Use this URL to cite or link to this record in EThOS: http://ethos.bl.uk/OrderDetails.do?uin=uk.bl.ethos.317574
Title: Environmental degradation of poly(ethyleneterephthalate).
Author: Mohammadian, Mehrdad.
Awarding Body: Manchester Metropolitan University
Current Institution: Manchester Metropolitan University
Date of Award: 1993
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Abstract:
The degradation of amorphous and orientated PET is investigated by several analytical methods. In this study, samples of both amorphous and orientated PET material were exposed to wet and dry soil, various humidities and temperature as well as UV irradiation. Results of accelerated ageing studies indicate that the amorphous sheet and biaxially orientated bottles degrade mainly due to de-esterification and oxidative chain scission due to their low crystallinity. At high temperatures (70-90) breakdown, as characterisedb y viscosity and chain scission measurements,is indicative of significant polymer deterioration. Breakdown is enhanced by increasing temperature, increasing relative humidity and UV irradiation. In this regard the polyester bottles are more stable than sheet due to a greater degree of orientation and hence higher degree of crystallinity. However, the rate of degradation is also a function of the surrounding environment. During the course of degradation, an increase in crystallinity was observed for both sheet and bottles. The rate of increase in crystallinity is initially rapid and is associated with plasticization by moisture and subsequent annealing. The dry conditions and UV irradiation cause negligible increase in crystallinity . An increase in the number of end groups was observed which is due to chain scission. Whilst the carboxyl and hydroxyl end groups were increased at the same rate asthermally degraded samples, the increase of carboxyl end groups for UV degraded samples was significantly higher than hydroxyl end groups. This increase is initially sharp and then more gradual with almost the same rate as hydroxyl end groups. A higher level of carboxyl end groups is due to the release of carbon dioxide and carbon monoxide mainly on the surface of the polymer. In this work two methods were used to introduce stability to the polymer. The first was preconditioning the polymer in an inert atmosphere for 48 hours at 600C which had a better effect for bottles This stabilizing effect was observed for both thermal degradation and UV irradiation of polyester materials. The second method was stabilizing polyester against UV irradiation by the incorporation of naphthalenea nd benzophenoned erivatives to the structure of the polyester. In this case the dihydroxybenzophenone showed the greatest stabilizing effect. Hydroperoxide formation during hydrolytic degradation is found to be both temperature and humidity dependent and appears to play a secondary role in thermal oxidation.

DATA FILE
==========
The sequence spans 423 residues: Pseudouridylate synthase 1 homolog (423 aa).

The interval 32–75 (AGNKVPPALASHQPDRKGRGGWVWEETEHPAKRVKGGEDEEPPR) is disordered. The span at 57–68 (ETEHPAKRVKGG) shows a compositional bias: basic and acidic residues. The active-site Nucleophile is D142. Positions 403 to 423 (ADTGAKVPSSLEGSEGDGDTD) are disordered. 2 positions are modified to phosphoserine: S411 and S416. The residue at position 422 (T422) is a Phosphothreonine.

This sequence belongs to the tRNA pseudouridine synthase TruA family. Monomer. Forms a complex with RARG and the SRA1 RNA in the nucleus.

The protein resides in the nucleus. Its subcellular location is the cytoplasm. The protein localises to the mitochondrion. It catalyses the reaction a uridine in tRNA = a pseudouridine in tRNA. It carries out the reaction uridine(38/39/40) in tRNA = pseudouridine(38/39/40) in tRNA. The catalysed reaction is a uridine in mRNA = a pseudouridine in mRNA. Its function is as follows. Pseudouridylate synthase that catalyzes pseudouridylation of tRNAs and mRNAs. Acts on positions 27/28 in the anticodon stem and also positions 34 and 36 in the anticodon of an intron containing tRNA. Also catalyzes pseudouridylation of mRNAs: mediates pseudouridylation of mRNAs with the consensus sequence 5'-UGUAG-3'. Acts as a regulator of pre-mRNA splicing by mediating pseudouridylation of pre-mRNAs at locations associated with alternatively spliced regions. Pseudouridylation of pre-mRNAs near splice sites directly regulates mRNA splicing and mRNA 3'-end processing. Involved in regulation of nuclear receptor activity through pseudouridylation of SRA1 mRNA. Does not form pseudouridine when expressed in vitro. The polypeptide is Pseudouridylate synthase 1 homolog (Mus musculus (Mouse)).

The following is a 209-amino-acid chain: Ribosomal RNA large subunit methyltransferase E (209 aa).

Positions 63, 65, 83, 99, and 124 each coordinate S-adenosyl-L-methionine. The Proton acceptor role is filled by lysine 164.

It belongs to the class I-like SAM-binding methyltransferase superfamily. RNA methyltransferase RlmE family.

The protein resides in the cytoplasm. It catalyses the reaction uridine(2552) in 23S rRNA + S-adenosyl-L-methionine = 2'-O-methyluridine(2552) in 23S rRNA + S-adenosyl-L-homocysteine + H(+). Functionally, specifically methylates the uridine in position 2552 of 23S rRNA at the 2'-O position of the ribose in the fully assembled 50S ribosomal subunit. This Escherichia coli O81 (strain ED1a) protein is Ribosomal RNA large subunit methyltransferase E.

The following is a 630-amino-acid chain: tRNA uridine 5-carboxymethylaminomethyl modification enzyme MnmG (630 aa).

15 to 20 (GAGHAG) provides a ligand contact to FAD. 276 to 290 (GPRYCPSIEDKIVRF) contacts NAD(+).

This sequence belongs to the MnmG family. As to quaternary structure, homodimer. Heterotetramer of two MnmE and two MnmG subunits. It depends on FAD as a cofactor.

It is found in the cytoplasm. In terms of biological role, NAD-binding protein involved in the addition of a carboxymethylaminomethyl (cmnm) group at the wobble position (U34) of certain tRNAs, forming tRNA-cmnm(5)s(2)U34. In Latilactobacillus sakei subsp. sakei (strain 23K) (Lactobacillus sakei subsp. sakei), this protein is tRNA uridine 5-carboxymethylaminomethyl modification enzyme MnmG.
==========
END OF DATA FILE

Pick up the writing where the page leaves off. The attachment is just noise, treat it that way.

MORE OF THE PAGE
Supervisor: Not available Sponsor: Not available
Qualification Name: Thesis (Ph.D.) Qualification Level: Doctoral
EThOS ID: uk.bl.ethos.317574  DOI: Not available
Keywords: Polymer degradation by UV radiation Chemistry, Organic Plastics Plastics Materials Biodeterioration
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